As per the official data, more than 75,000 tourists, including 1,440 foreigners, visited Kashmir in January compared to 17,000 tourists, including 1,200 foreigners, who had visited the Valley in January last year. Owing to the promotional activities of the tourism department of State, 92,7815 tourists, including 28,954 foreigners, visited Kashmir in 2015, official data says.
 
However, in a conflict ridden state like Jammu and Kashmir, situation often tends to take an ugly turn without warning. Since the past one month, Kashmir has lost all of its tourism rush.
 
“All the travel agents are on zero booking at this time,” Shoib Ahmad, a travel agent said. “Before, the situation deteriorated I was taking bookings till the end of October, but all have been cancelled.”
 
Horticulture: The most awaited apple season in Kashmir starts at the end of August month. But with situation showing no signs of improvement, there are already apprehensions that the fruit might rot for want of harvesting and importing.
 
Kashmir produces 16 to 18 lakh tonnes of apple every year with bulk of the produce dispatched to different markets across India. As per the National Horticulture Board, Jammu and Kashmir is the largest apple-producing State catering to 70 percent of the total demand in the country.
 
According to Assocham, the horticulture industry in Kashmir earns over Rs 1,200 crore yearly, a major share of which comes from the apple crop. It also generates Rs 500-600 crore for the State exchequer annually. This is a core sector of Jammu and Kashmir agriculture and about 4.5 lakh families are engaged in it. Around 20 percent area of the State is under horticultural crops.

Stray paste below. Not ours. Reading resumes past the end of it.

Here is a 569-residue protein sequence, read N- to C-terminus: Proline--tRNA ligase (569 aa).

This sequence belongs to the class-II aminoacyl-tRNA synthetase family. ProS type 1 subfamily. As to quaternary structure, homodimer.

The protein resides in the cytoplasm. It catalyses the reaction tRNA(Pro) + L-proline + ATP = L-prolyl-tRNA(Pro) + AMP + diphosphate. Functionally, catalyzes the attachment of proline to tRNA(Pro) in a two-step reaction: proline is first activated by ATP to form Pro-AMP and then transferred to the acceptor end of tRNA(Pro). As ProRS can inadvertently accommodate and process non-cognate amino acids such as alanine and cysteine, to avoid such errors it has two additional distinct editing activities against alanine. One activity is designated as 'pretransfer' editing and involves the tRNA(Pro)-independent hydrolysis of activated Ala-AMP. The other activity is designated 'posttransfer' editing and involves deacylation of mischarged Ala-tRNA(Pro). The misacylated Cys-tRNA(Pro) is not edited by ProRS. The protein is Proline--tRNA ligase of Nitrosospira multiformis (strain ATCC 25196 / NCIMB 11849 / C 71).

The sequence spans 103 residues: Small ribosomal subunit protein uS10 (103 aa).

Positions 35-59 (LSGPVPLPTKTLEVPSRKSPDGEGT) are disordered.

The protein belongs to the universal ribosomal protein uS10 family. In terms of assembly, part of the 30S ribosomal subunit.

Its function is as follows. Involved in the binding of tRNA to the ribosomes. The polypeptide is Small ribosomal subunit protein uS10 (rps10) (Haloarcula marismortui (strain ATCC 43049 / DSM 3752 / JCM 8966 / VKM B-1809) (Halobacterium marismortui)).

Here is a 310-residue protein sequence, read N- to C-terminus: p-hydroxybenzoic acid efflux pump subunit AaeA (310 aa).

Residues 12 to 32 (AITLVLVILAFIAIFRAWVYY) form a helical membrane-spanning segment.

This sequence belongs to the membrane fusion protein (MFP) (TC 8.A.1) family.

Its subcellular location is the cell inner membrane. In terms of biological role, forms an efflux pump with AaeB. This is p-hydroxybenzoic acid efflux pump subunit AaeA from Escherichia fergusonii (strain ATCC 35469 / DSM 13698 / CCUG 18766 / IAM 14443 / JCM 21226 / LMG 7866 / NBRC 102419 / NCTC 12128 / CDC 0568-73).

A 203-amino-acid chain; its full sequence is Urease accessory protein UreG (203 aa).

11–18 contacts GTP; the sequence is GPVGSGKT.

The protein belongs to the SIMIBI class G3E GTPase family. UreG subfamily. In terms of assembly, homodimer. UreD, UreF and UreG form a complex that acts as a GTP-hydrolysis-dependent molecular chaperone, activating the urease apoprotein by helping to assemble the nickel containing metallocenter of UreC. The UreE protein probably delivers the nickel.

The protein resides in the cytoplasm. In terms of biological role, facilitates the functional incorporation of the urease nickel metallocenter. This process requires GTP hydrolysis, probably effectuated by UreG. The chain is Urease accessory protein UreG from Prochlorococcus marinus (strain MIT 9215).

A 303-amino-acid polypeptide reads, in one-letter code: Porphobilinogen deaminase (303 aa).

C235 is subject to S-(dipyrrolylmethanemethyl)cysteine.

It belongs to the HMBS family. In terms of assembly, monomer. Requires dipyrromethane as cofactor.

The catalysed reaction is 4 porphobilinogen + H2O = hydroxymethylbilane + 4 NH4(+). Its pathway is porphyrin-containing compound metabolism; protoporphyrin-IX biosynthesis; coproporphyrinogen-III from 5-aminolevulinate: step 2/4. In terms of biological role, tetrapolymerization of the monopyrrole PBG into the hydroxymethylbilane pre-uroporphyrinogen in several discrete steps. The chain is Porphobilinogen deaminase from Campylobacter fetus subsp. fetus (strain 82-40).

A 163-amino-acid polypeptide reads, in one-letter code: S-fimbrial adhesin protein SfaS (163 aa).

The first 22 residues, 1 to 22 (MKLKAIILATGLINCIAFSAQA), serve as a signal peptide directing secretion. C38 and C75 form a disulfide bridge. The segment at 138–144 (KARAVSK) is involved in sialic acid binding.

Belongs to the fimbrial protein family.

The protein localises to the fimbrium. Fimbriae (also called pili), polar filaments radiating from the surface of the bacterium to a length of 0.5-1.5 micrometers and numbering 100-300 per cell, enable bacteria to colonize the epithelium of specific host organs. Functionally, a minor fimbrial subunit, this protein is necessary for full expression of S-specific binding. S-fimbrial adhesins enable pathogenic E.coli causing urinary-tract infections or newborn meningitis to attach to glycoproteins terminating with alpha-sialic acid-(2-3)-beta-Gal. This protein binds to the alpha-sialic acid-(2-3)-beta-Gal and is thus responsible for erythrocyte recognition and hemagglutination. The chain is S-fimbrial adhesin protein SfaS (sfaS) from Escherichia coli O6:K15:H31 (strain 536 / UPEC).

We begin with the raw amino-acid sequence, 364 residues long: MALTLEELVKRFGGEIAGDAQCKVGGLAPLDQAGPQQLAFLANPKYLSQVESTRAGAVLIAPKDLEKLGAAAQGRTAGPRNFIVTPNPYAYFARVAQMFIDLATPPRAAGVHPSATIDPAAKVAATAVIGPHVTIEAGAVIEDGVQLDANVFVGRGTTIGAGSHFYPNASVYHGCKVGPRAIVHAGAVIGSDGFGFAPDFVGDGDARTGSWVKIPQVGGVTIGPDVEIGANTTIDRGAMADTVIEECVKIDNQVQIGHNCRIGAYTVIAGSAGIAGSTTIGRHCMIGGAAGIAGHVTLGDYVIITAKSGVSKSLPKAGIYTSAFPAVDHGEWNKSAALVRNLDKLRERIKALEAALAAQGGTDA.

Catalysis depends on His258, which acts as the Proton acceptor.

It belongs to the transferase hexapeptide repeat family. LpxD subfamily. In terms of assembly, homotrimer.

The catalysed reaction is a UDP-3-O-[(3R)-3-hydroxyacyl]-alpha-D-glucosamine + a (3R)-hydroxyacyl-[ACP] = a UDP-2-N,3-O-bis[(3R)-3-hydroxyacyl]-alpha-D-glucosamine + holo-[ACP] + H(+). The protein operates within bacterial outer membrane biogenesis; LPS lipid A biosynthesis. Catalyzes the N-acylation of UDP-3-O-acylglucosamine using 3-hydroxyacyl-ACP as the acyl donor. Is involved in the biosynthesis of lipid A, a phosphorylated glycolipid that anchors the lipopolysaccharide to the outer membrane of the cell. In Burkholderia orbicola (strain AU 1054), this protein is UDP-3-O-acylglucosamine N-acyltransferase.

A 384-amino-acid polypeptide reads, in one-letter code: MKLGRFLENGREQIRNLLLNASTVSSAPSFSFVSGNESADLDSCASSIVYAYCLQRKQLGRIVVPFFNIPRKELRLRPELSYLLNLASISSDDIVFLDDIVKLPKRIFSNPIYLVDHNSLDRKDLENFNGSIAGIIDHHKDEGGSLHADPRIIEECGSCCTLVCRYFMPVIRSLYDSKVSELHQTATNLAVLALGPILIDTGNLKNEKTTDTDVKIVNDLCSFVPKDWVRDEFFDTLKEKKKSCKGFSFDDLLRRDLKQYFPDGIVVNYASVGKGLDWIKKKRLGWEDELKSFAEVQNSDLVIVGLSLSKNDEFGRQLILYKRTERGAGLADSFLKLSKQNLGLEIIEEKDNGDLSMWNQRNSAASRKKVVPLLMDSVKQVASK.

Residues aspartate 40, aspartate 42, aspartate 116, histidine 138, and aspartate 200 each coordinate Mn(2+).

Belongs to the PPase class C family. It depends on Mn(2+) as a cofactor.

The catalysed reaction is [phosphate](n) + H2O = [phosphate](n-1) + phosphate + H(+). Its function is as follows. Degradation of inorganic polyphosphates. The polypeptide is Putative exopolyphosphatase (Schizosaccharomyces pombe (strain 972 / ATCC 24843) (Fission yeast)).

However, with Kashmir on the boil, it would be a huge challenge for the authorities in Jammu and Kashmir to transport the fruit outside the valley.
 
Divisional Commissioner, Kashmir, Baseer Khan said effective measures would be taken to ensure free movement of vehicles carrying fruits from Kashmir to other parts of the country.
 
"Fruit industry is the backbone of Kashmir economy, and all necessary measures will be put in place to ensure that the Rs. 6000 crore worth industry is not affected owing to the ongoing unrest," he said.
 
On August 9, the Army was directed to secure the Highway-1 and cut off movement of people from rural to urban areas for joining protests to ensure road opening along the Highway.
 
However, the Kashmir Valley Fruit Growers Cum Dealers Association (KVFG) said that it was ready to bear “business losses to any extent to take the ongoing movement to its logical conclusion”.
 
“We will follow the separatist shutdown programme. The association shares the sentiments of the general public and is ready to bear all possible losses,” president of KVFG, Bashir Ahmad Basheer said.
 
Handicrafts: Handicraft is another sector that has been severely hit by the current Kashmir crisis. There are nearly 2.50 lakhs artisans directly dependent upon handicrafts in the State for their livelihood.
 
“We are having a severe impact on the handicraft sector. August and September is the peak month during which our handicraft artisans and exporters are busy preparing items for export,” Sajad Ahmad Khan, an exporter said. He said artisans have stopped working on the handloom machines because of the shortage of material that comes from the Ladakh and the other rural areas of the Valley.
 
“Due to the curfew and strikes it is difficult to bring the wool and other stuff from the far flung areas. My artisans are sitting idle for past 15 days,” Khan informed.
 
According to the Jammu and Kashmir Department of Handicrafts, the handicrafts sector earn around Rs 1700 crores as foreign exchange every year. During 2014-15, the handicraft sector clocked Rs 1204.33 crore business in export segment.
 
The unresolved Kashmir conflict has rocked South Asia for six decades. The need of the hour is to find an amicable solution of Kashmir as per the aspiration of its people so that the bloodshed can stop and State would thrive in economy. That would not only benefit India and Pakistan but also bring peace and prosperity in the entire South Asia.